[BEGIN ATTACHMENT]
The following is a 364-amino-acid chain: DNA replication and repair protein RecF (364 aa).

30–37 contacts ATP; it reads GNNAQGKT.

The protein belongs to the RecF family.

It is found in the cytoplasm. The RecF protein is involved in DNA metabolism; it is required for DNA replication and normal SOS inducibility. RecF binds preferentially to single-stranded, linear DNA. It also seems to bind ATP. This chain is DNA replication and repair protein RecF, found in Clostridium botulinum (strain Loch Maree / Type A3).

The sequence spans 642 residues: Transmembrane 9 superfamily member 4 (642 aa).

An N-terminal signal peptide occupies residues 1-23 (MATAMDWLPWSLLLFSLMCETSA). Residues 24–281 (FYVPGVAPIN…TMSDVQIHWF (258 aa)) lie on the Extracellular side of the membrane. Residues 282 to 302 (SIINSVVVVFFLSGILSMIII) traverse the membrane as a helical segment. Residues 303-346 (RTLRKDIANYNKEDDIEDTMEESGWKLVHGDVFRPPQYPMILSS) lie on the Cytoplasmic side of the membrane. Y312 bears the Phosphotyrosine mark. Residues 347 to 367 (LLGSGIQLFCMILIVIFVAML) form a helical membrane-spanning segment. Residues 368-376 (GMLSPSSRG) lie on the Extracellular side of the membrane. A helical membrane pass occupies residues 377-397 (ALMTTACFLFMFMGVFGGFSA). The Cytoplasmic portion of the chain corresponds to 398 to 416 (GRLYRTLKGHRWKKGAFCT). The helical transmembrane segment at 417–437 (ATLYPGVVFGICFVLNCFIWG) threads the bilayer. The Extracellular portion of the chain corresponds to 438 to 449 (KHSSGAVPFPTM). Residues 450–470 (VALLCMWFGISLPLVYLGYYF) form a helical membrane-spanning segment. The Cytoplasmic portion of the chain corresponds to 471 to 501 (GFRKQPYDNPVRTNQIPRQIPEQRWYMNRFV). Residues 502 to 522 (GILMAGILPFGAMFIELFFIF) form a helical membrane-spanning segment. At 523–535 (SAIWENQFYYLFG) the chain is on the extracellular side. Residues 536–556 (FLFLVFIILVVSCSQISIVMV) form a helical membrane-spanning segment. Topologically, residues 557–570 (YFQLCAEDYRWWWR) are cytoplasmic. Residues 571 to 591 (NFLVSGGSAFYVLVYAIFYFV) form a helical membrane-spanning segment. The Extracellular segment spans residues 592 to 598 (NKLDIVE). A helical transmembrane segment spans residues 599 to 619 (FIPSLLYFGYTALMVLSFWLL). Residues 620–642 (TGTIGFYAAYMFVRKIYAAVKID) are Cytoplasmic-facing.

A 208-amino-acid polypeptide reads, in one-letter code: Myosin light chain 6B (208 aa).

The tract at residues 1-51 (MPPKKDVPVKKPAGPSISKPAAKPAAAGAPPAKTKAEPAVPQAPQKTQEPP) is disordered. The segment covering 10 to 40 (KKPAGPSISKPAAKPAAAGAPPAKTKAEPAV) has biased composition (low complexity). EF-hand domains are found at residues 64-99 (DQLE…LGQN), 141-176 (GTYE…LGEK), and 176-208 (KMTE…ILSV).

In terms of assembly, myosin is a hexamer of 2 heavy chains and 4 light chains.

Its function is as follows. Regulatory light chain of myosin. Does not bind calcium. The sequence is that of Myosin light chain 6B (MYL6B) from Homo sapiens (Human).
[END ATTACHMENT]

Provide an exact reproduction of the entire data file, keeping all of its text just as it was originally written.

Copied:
The following is a 364-amino-acid chain: DNA replication and repair protein RecF (364 aa).

30–37 contacts ATP; it reads GNNAQGKT.

The protein belongs to the RecF family.

It is found in the cytoplasm. The RecF protein is involved in DNA metabolism; it is required for DNA replication and normal SOS inducibility. RecF binds preferentially to single-stranded, linear DNA. It also seems to bind ATP. This chain is DNA replication and repair protein RecF, found in Clostridium botulinum (strain Loch Maree / Type A3).

The sequence spans 642 residues: Transmembrane 9 superfamily member 4 (642 aa).

An N-terminal signal peptide occupies residues 1-23 (MATAMDWLPWSLLLFSLMCETSA). Residues 24–281 (FYVPGVAPIN…TMSDVQIHWF (258 aa)) lie on the Extracellular side of the membrane. Residues 282 to 302 (SIINSVVVVFFLSGILSMIII) traverse the membrane as a helical segment. Residues 303-346 (RTLRKDIANYNKEDDIEDTMEESGWKLVHGDVFRPPQYPMILSS) lie on the Cytoplasmic side of the membrane. Y312 bears the Phosphotyrosine mark. Residues 347 to 367 (LLGSGIQLFCMILIVIFVAML) form a helical membrane-spanning segment. Residues 368-376 (GMLSPSSRG) lie on the Extracellular side of the membrane. A helical membrane pass occupies residues 377-397 (ALMTTACFLFMFMGVFGGFSA). The Cytoplasmic portion of the chain corresponds to 398 to 416 (GRLYRTLKGHRWKKGAFCT). The helical transmembrane segment at 417–437 (ATLYPGVVFGICFVLNCFIWG) threads the bilayer. The Extracellular portion of the chain corresponds to 438 to 449 (KHSSGAVPFPTM). Residues 450–470 (VALLCMWFGISLPLVYLGYYF) form a helical membrane-spanning segment. The Cytoplasmic portion of the chain corresponds to 471 to 501 (GFRKQPYDNPVRTNQIPRQIPEQRWYMNRFV). Residues 502 to 522 (GILMAGILPFGAMFIELFFIF) form a helical membrane-spanning segment. At 523–535 (SAIWENQFYYLFG) the chain is on the extracellular side. Residues 536–556 (FLFLVFIILVVSCSQISIVMV) form a helical membrane-spanning segment. Topologically, residues 557–570 (YFQLCAEDYRWWWR) are cytoplasmic. Residues 571 to 591 (NFLVSGGSAFYVLVYAIFYFV) form a helical membrane-spanning segment. The Extracellular segment spans residues 592 to 598 (NKLDIVE). A helical transmembrane segment spans residues 599 to 619 (FIPSLLYFGYTALMVLSFWLL). Residues 620–642 (TGTIGFYAAYMFVRKIYAAVKID) are Cytoplasmic-facing.

A 208-amino-acid polypeptide reads, in one-letter code: Myosin light chain 6B (208 aa).

The tract at residues 1-51 (MPPKKDVPVKKPAGPSISKPAAKPAAAGAPPAKTKAEPAVPQAPQKTQEPP) is disordered. The segment covering 10 to 40 (KKPAGPSISKPAAKPAAAGAPPAKTKAEPAV) has biased composition (low complexity). EF-hand domains are found at residues 64-99 (DQLE…LGQN), 141-176 (GTYE…LGEK), and 176-208 (KMTE…ILSV).

In terms of assembly, myosin is a hexamer of 2 heavy chains and 4 light chains.

Its function is as follows. Regulatory light chain of myosin. Does not bind calcium. The sequence is that of Myosin light chain 6B (MYL6B) from Homo sapiens (Human).